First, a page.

______________________________________I 0 0 0T.sub.12 I 0 0 (2)0 T.sub.23 I 00 0 T.sub.34 I______________________________________
Such matrix can be used to multiply the correlated tap weights from RAM 23 at multiplier 25 for temporary storage in accumulator 26 and from there such correlated signals can be supplied to a RAM 27 for storage therein. The output of RAM 27 can then be used to provide tap weights which are correlated both within the delay lines of each of the diversity branches and also in a particular embodiment between adjacent diversity branches.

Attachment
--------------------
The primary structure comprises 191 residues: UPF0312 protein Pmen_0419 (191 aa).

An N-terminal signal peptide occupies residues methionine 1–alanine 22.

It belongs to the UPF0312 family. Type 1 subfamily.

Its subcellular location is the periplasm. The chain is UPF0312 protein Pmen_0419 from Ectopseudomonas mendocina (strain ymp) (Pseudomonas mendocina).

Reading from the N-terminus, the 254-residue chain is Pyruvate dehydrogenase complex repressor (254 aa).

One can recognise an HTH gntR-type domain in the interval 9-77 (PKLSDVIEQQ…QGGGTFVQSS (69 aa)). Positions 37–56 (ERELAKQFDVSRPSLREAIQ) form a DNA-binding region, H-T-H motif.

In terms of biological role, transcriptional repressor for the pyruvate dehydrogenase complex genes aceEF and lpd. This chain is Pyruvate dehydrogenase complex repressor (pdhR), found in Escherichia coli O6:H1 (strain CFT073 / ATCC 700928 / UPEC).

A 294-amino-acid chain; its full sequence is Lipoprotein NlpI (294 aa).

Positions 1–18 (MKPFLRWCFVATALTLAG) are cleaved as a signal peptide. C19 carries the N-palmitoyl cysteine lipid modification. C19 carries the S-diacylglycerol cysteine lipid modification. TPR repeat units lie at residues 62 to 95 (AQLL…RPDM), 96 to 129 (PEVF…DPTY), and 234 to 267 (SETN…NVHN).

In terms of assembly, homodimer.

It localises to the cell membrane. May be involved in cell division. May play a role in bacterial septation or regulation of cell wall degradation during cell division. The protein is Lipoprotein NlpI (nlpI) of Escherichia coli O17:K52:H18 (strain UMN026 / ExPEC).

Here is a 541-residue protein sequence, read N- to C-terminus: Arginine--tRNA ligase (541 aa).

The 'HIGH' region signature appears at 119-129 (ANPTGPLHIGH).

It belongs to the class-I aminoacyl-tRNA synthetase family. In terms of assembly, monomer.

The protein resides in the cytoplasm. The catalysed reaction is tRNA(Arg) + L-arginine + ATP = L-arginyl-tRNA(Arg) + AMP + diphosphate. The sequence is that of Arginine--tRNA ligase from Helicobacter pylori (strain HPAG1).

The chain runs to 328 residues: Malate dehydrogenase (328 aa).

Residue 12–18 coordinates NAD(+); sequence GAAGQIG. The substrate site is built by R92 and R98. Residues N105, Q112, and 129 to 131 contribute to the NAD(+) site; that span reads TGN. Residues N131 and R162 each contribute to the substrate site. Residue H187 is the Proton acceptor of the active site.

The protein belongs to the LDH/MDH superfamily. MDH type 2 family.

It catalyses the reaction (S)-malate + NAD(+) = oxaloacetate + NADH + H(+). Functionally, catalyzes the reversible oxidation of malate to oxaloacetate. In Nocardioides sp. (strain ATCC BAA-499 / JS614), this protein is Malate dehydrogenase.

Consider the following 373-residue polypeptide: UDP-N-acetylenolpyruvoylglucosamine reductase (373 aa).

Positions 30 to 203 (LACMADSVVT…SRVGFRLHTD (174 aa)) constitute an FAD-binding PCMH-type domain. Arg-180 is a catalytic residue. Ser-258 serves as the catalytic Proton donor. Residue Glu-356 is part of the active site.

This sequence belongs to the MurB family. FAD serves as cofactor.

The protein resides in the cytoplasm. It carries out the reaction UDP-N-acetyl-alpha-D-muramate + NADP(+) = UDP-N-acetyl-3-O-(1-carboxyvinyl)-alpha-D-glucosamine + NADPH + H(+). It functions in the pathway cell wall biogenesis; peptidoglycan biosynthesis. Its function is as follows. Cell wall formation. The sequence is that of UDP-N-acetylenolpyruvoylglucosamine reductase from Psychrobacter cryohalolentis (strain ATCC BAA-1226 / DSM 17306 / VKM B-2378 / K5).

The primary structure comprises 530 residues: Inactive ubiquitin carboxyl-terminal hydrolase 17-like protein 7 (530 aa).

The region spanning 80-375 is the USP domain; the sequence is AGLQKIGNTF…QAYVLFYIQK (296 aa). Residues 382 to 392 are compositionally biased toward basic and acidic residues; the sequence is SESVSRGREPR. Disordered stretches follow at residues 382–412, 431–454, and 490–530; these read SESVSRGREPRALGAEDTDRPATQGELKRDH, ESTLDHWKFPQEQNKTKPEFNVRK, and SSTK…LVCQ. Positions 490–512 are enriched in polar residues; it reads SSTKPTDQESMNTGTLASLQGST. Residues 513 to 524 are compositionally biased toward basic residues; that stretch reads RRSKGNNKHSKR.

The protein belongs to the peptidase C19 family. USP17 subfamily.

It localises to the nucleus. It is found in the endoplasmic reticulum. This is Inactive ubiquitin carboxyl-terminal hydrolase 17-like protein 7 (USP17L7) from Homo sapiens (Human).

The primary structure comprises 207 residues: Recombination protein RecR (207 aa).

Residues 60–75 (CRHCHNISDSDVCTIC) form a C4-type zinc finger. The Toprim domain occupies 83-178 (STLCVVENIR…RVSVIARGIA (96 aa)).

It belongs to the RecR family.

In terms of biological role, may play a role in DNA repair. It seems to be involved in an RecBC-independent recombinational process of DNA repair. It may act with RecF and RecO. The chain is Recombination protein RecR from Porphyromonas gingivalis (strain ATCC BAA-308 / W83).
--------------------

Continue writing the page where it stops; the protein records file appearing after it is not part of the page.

If it is desired further to provide for correlations among all of the tap weighting signals supplied to the delay lines in all of the diversity branches, a further matrix can be utilized as stored in a third matrix RAM 28, such matrix being used to multiply the correlated outputs from RAM 27 at multiplier 29 and, for example, being of the following form:
______________________________________I 0 0 00 I 0 0 (3)T.sub.13 0 I 0T.sub.14 T.sub.24 0 I______________________________________
Each of the entries T and I, as mentioned above with respect to Matrix (1), is itself a matrix.